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Tax Avoidance

Volume 474: debated on Thursday 24 April 2008

1. What his policy is on reducing Exchequer revenue forgone arising from tax avoidance and tax planning; and if he will make a statement. (200859)

“Protecting Tax Revenues”, which was published by Her Majesty’s Revenue and Customs alongside the Budget, sets out the progress made so far and how HMRC is responding to new challenges by further strengthening the strategy. Let me be clear: our approach is based on providing a modern and competitive tax system, which promotes opportunity and enterprise while ensuring that everyone pays their fair share.

I thank my right hon. Friend for her answer, but she will be aware of the recent TUC report, “The Missing Billions”, which identifies at least £33 billion of lost revenue per annum. If even a third of that money were collected, we could easily compensate the 10 per cent. tax losers, immediately restore the earnings link to pensions and pay for free long-term care for all, among other things. Does this not simply require a modicum of political will to collect the money?

First, I do not accept the TUC’s figures, which include reliefs from savings and enterprise and are based on a range of speculative assumptions. It is difficult to measure tax losses that arise from the use of avoidance devices. I hope that my hon. Friend accepts that all recent Budgets have included measures to close down avoidance schemes with a potential cost of between £1 billion to £1.5 billion a year. There have been notable successes, such as halving excise fraud. The measures have already reduced underpayments of tax by more than £5 billion a year compared with five years ago. I therefore hope that he accepts that there is a concerted effort to do exactly as he suggests.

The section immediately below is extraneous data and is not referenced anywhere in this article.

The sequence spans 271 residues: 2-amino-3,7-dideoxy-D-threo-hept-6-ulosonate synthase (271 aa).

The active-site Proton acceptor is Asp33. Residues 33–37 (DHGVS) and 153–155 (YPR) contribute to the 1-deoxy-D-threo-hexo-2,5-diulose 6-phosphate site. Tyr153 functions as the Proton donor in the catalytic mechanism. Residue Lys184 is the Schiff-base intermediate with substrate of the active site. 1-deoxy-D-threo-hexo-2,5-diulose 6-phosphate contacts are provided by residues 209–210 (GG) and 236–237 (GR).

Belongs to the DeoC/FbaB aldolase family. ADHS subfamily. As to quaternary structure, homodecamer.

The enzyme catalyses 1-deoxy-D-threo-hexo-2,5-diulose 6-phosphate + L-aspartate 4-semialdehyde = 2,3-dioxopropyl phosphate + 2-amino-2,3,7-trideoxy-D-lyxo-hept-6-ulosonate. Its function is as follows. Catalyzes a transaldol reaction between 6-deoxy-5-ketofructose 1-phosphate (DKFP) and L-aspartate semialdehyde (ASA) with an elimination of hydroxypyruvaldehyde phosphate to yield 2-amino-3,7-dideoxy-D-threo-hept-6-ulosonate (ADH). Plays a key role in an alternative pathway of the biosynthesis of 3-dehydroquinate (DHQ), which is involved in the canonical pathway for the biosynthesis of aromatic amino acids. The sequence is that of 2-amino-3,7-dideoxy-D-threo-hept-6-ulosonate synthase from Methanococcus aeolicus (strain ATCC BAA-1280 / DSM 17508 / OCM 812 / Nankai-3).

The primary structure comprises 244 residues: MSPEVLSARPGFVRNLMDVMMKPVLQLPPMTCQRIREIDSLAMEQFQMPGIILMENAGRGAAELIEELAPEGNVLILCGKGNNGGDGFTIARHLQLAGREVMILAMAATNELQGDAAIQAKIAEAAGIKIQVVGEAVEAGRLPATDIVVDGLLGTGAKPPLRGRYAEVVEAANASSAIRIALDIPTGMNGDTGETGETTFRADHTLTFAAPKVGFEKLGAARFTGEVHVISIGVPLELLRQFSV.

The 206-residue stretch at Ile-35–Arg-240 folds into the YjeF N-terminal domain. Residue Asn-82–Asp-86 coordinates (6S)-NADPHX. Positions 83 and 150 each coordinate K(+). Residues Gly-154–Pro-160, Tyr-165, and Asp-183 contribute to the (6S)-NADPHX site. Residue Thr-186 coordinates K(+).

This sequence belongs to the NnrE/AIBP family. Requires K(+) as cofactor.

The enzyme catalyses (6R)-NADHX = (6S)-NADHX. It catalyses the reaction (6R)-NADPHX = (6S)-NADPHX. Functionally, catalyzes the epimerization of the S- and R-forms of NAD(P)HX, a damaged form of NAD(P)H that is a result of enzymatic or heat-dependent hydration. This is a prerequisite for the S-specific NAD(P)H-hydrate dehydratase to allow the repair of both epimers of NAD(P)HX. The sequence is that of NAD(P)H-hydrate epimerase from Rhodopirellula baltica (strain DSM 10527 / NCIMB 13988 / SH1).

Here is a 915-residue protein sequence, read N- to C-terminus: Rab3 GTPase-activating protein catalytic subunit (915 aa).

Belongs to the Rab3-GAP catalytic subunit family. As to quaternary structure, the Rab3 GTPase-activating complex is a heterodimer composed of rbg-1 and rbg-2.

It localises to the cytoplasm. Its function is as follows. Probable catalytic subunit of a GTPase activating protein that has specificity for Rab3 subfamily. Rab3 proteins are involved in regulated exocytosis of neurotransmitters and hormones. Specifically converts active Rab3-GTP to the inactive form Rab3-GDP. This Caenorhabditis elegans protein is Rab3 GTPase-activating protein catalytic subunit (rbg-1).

I wonder whether, in our modern and transparent taxation system, we can look at the bonuses that are paid to City workers. Last year, it was estimated that the amount increased to more than £1 billion. Some individuals got a £50 million bonus every year. Such pay increases not only distort housing prices in London and the south-east, but distort society.

I hear what my hon. Friend says—it was more of a statement than a question. All such workers pay their taxes, as expected, and I believe that their enterprise and effort should be rewarded appropriately.

Despite what the Financial Secretary has said, there are many higher estimates for tax avoidance than the figure that my hon. Friend the Member for Luton, North (Kelvin Hopkins) suggested. In The Guardian this week, the estimable Prem Sikka estimates it to be between 20 and 30 per cent. of tax take. Is there not more that we can do? Will my right hon. Friend consider setting up a working party, including my hon. Friends the Members for Luton, North and for Great Grimsby (Mr. Mitchell), and advised by Prem Sikka? Perhaps then we could avoid some of the angst and heartache that we have seen this week in the days leading up to today.

I am not sure that that would mean that I avoided anxiety and heartache, but I am more than happy to meet any of my Labour colleagues to discuss those and other matters as they arise.